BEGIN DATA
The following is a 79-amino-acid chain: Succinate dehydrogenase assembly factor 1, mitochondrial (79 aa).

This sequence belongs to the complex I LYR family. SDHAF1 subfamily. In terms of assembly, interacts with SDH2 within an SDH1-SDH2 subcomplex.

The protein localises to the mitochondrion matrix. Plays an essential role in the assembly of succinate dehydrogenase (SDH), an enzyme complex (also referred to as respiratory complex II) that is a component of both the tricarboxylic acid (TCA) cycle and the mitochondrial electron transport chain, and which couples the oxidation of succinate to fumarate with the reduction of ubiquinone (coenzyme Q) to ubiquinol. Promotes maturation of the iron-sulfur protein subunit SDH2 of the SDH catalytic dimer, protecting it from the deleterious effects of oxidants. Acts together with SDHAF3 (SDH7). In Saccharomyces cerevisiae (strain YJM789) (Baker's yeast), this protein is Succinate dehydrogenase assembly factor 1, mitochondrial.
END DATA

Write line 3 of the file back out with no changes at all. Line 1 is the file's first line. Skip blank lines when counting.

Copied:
The protein localises to the mitochondrion matrix. Plays an essential role in the assembly of succinate dehydrogenase (SDH), an enzyme complex (also referred to as respiratory complex II) that is a component of both the tricarboxylic acid (TCA) cycle and the mitochondrial electron transport chain, and which couples the oxidation of succinate to fumarate with the reduction of ubiquinone (coenzyme Q) to ubiquinol. Promotes maturation of the iron-sulfur protein subunit SDH2 of the SDH catalytic dimer, protecting it from the deleterious effects of oxidants. Acts together with SDHAF3 (SDH7). In Saccharomyces cerevisiae (strain YJM789) (Baker's yeast), this protein is Succinate dehydrogenase assembly factor 1, mitochondrial.